These days we hear a lot about the need to be “Critical” as part of an effort to “reform” a community (whether it is the Muslim community, the American community, the human community.)
Being in academia, I hear a lot about “critique” and being “critical.” My own understanding of “critique” is largely inspired by the writings of the late and great Edward Said. For Said, Criticism had to be “life-enhancing”, liberatory, and opposed to tyranny:
Criticism must think of itself as life-enhancing and constitutively opposed to every form of tyranny, domination, and abuse;
Its social goals are noncoercive knowledge prodcued in the interests of human freedom.
Said rightly pointed out that those who engage in social criticism have an obligation to do so not with a view towards status quo, or to support the privileged, but to stand by, with, and for those who are marginalized:
“The intellectuals representations–what he or she represents and how those ideas are represented to an audience–are always tied to and ought to remain an organic part of an ongoing experience in society: of the poor, the disadvantaged, the voiceless, the unrepresented, the powerless.”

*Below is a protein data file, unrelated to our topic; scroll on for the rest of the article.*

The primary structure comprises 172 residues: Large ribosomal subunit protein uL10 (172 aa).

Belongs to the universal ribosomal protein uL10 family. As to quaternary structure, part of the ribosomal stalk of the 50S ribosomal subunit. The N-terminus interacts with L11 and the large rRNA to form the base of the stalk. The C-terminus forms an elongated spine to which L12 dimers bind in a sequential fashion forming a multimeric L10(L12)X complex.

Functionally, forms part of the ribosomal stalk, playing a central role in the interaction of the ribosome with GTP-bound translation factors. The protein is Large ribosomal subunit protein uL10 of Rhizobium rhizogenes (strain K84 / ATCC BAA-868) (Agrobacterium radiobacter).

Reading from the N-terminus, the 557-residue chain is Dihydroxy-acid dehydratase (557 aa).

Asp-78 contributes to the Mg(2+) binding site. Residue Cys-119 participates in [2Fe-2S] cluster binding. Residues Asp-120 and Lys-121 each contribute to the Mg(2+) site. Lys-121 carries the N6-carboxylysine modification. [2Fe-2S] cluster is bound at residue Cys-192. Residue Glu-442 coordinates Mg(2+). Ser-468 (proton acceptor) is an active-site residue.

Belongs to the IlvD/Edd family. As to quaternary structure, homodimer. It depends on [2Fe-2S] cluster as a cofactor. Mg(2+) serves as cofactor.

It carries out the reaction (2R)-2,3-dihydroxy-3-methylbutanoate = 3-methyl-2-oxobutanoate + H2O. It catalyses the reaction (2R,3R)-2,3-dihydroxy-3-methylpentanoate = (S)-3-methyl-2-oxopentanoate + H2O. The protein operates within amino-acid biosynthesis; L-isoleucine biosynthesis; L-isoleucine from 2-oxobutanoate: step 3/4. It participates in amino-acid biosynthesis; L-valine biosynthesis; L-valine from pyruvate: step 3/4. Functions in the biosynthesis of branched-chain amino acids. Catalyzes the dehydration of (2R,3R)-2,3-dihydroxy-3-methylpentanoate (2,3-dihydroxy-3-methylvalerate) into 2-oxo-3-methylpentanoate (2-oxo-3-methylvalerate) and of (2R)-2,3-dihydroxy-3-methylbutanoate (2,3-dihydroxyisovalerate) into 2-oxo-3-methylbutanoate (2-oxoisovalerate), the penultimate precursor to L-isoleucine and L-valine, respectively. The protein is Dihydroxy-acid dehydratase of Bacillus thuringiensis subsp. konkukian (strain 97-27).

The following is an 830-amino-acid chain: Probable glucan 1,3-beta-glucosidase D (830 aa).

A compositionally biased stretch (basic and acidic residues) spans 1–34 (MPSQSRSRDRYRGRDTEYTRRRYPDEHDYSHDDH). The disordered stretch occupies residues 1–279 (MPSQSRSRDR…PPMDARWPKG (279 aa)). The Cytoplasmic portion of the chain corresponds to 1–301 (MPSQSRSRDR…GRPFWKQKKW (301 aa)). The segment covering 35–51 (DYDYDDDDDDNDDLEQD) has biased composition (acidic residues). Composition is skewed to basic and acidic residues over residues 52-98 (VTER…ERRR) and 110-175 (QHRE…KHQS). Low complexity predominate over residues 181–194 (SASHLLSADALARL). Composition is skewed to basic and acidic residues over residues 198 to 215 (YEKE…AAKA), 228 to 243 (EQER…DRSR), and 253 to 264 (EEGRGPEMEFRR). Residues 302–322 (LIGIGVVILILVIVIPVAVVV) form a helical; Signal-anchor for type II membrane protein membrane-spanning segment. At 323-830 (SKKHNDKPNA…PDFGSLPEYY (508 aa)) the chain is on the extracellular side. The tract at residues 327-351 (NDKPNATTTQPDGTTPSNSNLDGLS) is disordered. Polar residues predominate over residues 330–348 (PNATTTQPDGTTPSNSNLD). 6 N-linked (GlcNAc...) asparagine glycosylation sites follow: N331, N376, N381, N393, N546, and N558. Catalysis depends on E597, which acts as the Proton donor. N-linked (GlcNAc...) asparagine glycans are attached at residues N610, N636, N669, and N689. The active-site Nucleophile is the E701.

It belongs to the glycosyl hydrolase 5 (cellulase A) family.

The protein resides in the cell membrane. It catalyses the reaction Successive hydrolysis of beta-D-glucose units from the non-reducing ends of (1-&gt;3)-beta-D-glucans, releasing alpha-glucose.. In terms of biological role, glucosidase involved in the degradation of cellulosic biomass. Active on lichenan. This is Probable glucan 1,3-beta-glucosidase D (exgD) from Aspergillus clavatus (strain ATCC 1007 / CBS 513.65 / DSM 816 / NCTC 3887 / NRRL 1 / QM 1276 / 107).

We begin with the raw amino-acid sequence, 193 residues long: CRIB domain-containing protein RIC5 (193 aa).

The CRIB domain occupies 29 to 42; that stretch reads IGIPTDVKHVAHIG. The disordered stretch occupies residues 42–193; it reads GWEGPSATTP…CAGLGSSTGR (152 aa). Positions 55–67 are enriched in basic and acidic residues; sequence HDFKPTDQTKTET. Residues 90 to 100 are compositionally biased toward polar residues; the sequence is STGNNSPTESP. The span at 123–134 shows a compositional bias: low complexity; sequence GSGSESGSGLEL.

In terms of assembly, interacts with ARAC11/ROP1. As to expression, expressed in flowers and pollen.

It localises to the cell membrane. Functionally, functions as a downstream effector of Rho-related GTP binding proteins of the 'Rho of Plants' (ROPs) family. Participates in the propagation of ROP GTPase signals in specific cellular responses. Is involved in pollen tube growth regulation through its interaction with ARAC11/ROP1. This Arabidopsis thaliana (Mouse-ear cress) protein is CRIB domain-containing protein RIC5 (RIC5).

And there is a lot of good insight there. And much that I have tried to learn from.
But what I don’t hear enough about is love.
I don’t hear enough about community.
For that, I have had to turn to the teachings of Dr. King, who in his letter from Birmingham Jail addressed the White Church, and stated that he was writing out of a deep disappointment as a man of the cloth, and that his disappointment was rooted not in anger, but in a love:
for there can be no great disappointment where there is also not great love.
And I think all three are vital: yes we need to be critical.
And that critique has to be rooted in a deep and abiding love, even when the critique is rooted in a disappointment with how things are now (compared to how they should be).
And community. There is a tremendous different between positioning oneself in the very midst of a community and trying to uplift all of us, and standing on some mythical cloud and pointing an accusatory finger AT the community.
In my experience, people can and do tell the difference, and they respond very different.
Lastly, it is not enough to critique.
One must be able, willing, and committed to offering a more generous, a more beautiful alternative, and work diligently and patiently to make it a reality.
May it be that all who seek to engage in social criticism and “reforming” a community do not stop at critique, but also ground themselves in love and community.